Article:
The Sad State Of Law Office Software
Law Office Case Management In The Cloud
Advologix Practice Management
Postscript On Cloud Computing
Everything You Want To Know About Cloud Computing

Attorneys are working from home and using notebooks on the road. They’re buying iPads for the briefcase and carrying iPhones and Android phones everywhere. They already expect access to their mail and calendar on all of those devices, all the time. Increasingly, they want access to their files everywhere. And the next step is easy to predict: attorneys will demand access to their case management information on whatever device is closest to hand – not just their office computer – and they won’t tolerate any confusion or fuss.

Case management programs are moving to the cloud. It has to happen. It’s the only way to answer those demands.

A few months ago I saw a demo of Advologix and learned about the existence of Rocket Matter and Clio, three new law office management platforms running from the cloud. Your data is served up at full speed in highly-customized screens in a web browser. No servers are required onsite; all maintenance and backup is done by the online provider.

  • Traditional programs require expensive up-front costs for licenses and hardware, and continuing costs for maintenance contracts, technical support and backup.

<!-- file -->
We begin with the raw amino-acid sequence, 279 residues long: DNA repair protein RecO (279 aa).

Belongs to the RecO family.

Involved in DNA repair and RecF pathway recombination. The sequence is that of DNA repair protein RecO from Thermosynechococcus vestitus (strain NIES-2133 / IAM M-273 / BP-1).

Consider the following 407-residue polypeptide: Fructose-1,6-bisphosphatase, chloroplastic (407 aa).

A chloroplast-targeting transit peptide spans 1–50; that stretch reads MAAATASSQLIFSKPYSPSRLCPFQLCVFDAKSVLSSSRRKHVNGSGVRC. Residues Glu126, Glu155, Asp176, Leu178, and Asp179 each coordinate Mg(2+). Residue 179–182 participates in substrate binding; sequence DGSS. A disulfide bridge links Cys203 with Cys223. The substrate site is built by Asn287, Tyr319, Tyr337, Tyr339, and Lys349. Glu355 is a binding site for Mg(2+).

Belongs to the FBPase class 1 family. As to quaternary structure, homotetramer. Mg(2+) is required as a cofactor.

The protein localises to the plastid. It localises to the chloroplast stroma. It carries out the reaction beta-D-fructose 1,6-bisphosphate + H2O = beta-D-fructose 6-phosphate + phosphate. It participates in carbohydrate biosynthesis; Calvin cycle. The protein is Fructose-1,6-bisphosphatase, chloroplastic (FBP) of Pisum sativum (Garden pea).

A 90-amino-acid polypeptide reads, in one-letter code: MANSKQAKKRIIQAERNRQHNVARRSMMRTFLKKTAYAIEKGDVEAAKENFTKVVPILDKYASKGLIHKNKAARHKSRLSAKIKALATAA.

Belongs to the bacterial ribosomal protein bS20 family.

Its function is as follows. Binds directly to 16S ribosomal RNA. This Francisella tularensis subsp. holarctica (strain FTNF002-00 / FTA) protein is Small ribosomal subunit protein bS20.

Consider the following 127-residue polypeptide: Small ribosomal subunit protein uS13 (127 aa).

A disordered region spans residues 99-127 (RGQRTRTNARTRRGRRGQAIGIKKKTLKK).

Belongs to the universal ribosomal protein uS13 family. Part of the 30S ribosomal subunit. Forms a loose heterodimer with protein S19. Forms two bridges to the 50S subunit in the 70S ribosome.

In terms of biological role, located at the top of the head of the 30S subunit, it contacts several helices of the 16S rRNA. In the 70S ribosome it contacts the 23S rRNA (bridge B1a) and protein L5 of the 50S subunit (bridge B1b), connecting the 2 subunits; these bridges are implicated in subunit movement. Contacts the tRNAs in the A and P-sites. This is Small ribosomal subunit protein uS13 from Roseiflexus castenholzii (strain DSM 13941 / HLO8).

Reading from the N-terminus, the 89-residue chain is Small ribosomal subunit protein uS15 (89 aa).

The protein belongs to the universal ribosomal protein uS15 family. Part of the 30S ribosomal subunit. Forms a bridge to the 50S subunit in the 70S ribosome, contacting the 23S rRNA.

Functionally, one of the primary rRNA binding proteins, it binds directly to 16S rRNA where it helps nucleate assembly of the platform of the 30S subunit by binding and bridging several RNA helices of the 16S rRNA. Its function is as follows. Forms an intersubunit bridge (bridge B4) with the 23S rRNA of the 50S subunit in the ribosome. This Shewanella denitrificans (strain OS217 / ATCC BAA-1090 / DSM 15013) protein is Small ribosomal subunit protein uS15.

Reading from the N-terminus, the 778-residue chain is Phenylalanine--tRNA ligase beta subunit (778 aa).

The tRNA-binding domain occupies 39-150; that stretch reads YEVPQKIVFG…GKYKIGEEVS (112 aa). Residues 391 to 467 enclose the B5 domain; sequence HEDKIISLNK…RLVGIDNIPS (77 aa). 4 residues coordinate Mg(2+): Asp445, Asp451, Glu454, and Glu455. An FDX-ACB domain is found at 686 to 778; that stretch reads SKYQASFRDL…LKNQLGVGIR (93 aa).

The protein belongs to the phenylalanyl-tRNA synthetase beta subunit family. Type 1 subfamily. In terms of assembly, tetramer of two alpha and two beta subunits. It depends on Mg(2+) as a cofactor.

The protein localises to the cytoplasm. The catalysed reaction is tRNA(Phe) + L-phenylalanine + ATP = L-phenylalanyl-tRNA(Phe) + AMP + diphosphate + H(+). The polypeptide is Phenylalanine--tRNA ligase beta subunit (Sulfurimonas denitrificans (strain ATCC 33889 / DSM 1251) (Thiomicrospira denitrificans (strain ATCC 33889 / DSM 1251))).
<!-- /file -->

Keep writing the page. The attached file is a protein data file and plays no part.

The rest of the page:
• The online cloud services require expensive monthly subscription fees but much less in ongoing maintenance costs.

Tonight I stumbled on a new cloud service for small law offices coming from LexisNexis. Next month, “LexisNexis Firm Manager” will be announced, providing similar law office case management features. There have literally been only a handful of mentions online so far. The screen shot below comes from this article on PracticeHacker, which briefly outlines some of the features.


LexisNexis Firm Manager is not going to be available very soon – it is only now heading into beta testing, which means there is a lot of development to be done and a lot of questions to be answered before it can be fairly evaluated. (There will also be an open question in my mind about whether LexisNexis can really be trusted to commit to it, given its unfortunate history with Time Matters and its other law office programs in the last few years, but we don’t need to go there yet.)

Undoubtedly, though, entry of LexisNexis into the field of cloud services for lawyers will legitimize the entire concept for many lawyers who have misgivings about it. LexisNexis will vigorously defend the security of its system in ways that will equally validate the competitors. There are likely to be other products in development that will share the same cloud architecture, making it look inevitable and safe.

My guess is that Abacus/Amicus/Time Matters and the rest will be looking very old and tired within another year or two – still existing, still supported, but looking more and more like relics of the dusty past.

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